Pub Date: Oct. 21, 1986

ISBN: 0553381547

Page Count: 686

Publisher: Houghton Mifflin

Review Posted Online: Oct. 30, 2013

Kirkus Reviews Issue: Sept. 15, 1986

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The story's very ambiguity steadily feeds its mysteriousness and power, and Danielewski's mastery of postmodernist and...


An amazingly intricate and ambitious first novel - ten years in the making - that puts an engrossing new spin on the traditional haunted-house tale.

Texts within texts, preceded by intriguing introductory material and followed by 150 pages of appendices and related "documents" and photographs, tell the story of a mysterious old house in a Virginia suburb inhabited by esteemed photographer-filmmaker Will Navidson, his companion Karen Green (an ex-fashion model), and their young children Daisy and Chad.  The record of their experiences therein is preserved in Will's film The Davidson Record - which is the subject of an unpublished manuscript left behind by a (possibly insane) old man, Frank Zampano - which falls into the possession of Johnny Truant, a drifter who has survived an abusive childhood and the perverse possessiveness of his mad mother (who is institutionalized).  As Johnny reads Zampano's manuscript, he adds his own (autobiographical) annotations to the scholarly ones that already adorn and clutter the text (a trick perhaps influenced by David Foster Wallace's Infinite Jest) - and begins experiencing panic attacks and episodes of disorientation that echo with ominous precision the content of Davidson's film (their house's interior proves, "impossibly," to be larger than its exterior; previously unnoticed doors and corridors extend inward inexplicably, and swallow up or traumatize all who dare to "explore" their recesses).  Danielewski skillfully manipulates the reader's expectations and fears, employing ingeniously skewed typography, and throwing out hints that the house's apparent malevolence may be related to the history of the Jamestown colony, or to Davidson's Pulitzer Prize-winning photograph of a dying Vietnamese child stalked by a waiting vulture.  Or, as "some critics [have suggested,] the house's mutations reflect the psychology of anyone who enters it."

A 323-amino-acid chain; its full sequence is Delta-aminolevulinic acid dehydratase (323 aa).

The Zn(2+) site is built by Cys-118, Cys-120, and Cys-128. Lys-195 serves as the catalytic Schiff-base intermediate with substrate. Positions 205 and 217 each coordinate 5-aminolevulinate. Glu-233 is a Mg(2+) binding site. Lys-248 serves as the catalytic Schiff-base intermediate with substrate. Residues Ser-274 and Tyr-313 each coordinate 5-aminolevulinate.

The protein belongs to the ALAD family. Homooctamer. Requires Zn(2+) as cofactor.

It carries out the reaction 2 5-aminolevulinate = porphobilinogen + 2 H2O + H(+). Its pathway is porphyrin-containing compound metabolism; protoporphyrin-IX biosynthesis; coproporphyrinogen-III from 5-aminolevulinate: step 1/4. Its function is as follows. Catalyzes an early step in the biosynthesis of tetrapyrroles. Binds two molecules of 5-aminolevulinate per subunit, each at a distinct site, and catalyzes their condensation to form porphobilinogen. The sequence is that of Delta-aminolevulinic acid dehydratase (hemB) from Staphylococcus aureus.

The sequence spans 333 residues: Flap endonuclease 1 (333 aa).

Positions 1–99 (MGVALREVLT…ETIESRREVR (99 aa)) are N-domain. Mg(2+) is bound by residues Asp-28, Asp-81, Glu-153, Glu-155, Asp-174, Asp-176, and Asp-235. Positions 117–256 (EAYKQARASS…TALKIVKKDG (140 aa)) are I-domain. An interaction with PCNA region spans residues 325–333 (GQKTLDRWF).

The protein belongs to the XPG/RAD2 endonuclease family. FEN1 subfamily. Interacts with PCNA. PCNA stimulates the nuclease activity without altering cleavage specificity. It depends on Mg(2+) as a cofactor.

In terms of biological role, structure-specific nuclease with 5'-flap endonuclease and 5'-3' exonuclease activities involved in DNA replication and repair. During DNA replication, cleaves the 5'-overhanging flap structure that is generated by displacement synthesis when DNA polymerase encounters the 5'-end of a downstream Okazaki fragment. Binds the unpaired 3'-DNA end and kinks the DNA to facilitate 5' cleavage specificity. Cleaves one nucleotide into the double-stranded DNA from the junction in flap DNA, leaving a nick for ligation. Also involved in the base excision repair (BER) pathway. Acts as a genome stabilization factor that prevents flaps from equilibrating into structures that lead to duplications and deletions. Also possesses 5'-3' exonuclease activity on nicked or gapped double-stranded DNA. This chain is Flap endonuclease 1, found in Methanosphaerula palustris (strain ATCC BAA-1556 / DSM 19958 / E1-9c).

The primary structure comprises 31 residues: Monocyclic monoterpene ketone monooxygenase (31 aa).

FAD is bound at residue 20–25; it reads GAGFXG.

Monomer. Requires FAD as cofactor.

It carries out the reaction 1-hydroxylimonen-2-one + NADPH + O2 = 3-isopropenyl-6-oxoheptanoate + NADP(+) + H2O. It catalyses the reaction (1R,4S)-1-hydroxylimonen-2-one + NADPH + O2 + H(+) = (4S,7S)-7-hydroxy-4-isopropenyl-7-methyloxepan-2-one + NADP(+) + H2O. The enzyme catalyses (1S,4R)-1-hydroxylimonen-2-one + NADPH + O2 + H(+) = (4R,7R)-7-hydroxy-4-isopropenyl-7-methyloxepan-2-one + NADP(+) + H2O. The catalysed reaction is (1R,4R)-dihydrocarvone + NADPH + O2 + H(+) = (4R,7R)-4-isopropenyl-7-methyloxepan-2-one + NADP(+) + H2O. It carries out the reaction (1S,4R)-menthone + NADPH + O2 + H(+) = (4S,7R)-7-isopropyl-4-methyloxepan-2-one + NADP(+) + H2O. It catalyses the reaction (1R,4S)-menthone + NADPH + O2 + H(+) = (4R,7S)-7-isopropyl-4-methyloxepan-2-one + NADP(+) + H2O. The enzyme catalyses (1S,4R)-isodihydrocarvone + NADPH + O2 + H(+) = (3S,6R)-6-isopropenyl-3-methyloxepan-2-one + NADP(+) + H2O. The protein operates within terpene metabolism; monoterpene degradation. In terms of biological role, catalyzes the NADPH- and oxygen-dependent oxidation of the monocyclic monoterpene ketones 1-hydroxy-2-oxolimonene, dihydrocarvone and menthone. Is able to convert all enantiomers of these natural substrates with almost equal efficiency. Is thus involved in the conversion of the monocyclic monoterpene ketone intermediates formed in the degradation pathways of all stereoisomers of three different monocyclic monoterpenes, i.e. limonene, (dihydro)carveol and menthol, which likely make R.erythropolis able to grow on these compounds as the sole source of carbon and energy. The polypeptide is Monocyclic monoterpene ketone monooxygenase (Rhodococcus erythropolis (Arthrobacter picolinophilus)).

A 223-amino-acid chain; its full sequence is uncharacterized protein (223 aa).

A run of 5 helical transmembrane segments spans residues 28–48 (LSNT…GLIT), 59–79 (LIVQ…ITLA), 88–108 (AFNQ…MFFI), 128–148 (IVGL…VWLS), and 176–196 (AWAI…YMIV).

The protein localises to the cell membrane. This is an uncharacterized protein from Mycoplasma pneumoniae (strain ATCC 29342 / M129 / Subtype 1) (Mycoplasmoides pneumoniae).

The story's very ambiguity steadily feeds its mysteriousness and power, and Danielewski's mastery of postmodernist and cinema-derived rhetoric up the ante continuously, and stunningly.  One of the most impressive excursions into the supernatural in many a year.

Pub Date: March 6, 2000

ISBN: 0-375-70376-4

Page Count: 704

Publisher: Pantheon

Review Posted Online: May 19, 2010

Kirkus Reviews Issue: Feb. 1, 2000